Job done, and with not one but two monkeys off the Waterford Under-21 hurlers’ backs: a first win at this grade in six years and a first ever victory away in Cork at this level. Not to be sniffed at. Not one little bit.
“A one-point win was going to be enough for us here tonight,” conceded Deise boss Derek Lyons in the wake of his side’s 1-21 to 1-11 victory at Páirc Uí Rinn.
“We’ve only been in six finals at this grade, Cork have played in 29 Munster Finals and won 18 and had all that pedigree behind them at Under-21 level…
“And obviously there was a lot of speculation about our team and all the senior lads involved with us, and with none of the Cork lads being involved in their senior panel. We spoke to the lads about that and played all of that down completely.
“It’s all about the performance on the field rather than what you did last week or the week before and I think we saw great honesty and commitment from the team tonight and at the end of the day we opened up in the second half and drove on when we had the wind at our backs.”
Work rate was again as prominent in this Waterford performance as the team’s evidently high skill levels.
“When you win a game, the first thing I look for is honesty,” said Derek Lyons on a night when that honesty was exemplified by his son Darragh, the trio of Bennetts (Kieran, Stephen and Shane), Shane McNulty, Tom Devine and Patrick Curran.
“We came up here to make an honest effort and to try and regain some respect for us at this grade, and key to all of that was the work rate and when Cork were starting to build some momentum, it was broken down with a block here and someone getting in a hurley there, and that’s something our lads have in abundance and that probably hurt Cork more than our flair.”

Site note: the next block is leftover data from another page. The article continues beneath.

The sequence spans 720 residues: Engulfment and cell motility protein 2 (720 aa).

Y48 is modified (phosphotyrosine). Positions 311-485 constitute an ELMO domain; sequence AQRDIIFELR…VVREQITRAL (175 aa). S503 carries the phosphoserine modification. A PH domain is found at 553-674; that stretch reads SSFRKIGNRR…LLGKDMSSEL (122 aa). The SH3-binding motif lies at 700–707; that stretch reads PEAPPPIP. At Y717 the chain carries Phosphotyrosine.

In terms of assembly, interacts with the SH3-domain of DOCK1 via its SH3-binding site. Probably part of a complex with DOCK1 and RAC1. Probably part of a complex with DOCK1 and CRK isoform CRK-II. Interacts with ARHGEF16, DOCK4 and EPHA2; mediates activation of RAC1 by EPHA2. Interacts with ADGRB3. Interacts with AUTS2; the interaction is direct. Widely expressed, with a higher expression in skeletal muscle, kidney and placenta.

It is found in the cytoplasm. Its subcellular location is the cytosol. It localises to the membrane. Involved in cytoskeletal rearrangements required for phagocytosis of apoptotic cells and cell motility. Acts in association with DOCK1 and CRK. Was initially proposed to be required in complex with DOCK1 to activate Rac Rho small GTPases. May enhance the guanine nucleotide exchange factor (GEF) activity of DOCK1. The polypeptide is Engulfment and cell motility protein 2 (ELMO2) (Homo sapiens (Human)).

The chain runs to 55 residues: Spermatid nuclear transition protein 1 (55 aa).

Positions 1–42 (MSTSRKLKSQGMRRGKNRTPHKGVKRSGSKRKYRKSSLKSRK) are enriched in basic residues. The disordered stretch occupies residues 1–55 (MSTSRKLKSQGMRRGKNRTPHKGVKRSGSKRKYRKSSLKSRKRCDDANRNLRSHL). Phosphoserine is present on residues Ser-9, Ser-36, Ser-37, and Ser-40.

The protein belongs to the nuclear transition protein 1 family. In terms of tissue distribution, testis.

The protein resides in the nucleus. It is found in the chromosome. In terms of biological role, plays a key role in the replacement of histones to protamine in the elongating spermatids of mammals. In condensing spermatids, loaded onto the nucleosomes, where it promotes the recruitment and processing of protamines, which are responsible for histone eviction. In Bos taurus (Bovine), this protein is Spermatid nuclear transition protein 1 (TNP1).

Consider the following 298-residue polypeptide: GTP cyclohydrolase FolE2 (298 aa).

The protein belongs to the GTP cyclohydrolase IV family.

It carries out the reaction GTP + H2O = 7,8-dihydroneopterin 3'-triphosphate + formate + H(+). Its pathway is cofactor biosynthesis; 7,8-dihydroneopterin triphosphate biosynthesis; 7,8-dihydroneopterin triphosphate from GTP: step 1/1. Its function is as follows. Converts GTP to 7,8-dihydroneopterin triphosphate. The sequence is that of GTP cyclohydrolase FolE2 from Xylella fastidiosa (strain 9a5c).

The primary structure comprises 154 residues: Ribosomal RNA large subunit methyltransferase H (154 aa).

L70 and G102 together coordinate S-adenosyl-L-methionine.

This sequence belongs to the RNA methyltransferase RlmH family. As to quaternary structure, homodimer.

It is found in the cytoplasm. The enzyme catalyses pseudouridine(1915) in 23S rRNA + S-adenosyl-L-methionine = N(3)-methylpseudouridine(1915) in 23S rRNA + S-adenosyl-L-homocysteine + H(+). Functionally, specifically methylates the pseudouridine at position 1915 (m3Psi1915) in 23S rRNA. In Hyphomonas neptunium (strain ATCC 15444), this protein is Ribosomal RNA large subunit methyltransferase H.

Sensing that “Cork had to come at us” in the first quarter hour, Derek Lyons’s men weathered the hosts’ early start and outscored the Rebels by 14 points between the 14th minute and full-time.
Shane Bennett, fresh from a Leaving Cert exam that concluded less than three hours before throw-in, struck 1-4 from play, augmenting his burgeoning reputation.
“I wasn’t finished the exam until five o’clock so I’d to get a spin up; I couldn’t travel with the lads on the bus but we played well enough today and it was great to get the win,” Shane added. “I was finished the exams today too so I was on a high coming up anyway! There’s no complacency at all in the panel – all we’ll be thinking about now is the next day and beating Clare.”
The importance of winning this single match, Waterford’s first at this grade since 2009, was difficult to downplay. Derek Lyons added: “There was a bit of baggage alright…I think the press, and maybe rightly so, had focused on that but our whole mindset coming into this was that the previous years were water under the bridge, that they were gone and that we could only control the controllables, which was what we did tonight. And it was all about coming up here and winning a game, nothing more and nothing less.”
And so the champions await in an Ennis semi-final on July 15th. And what a tussle that should prove to be.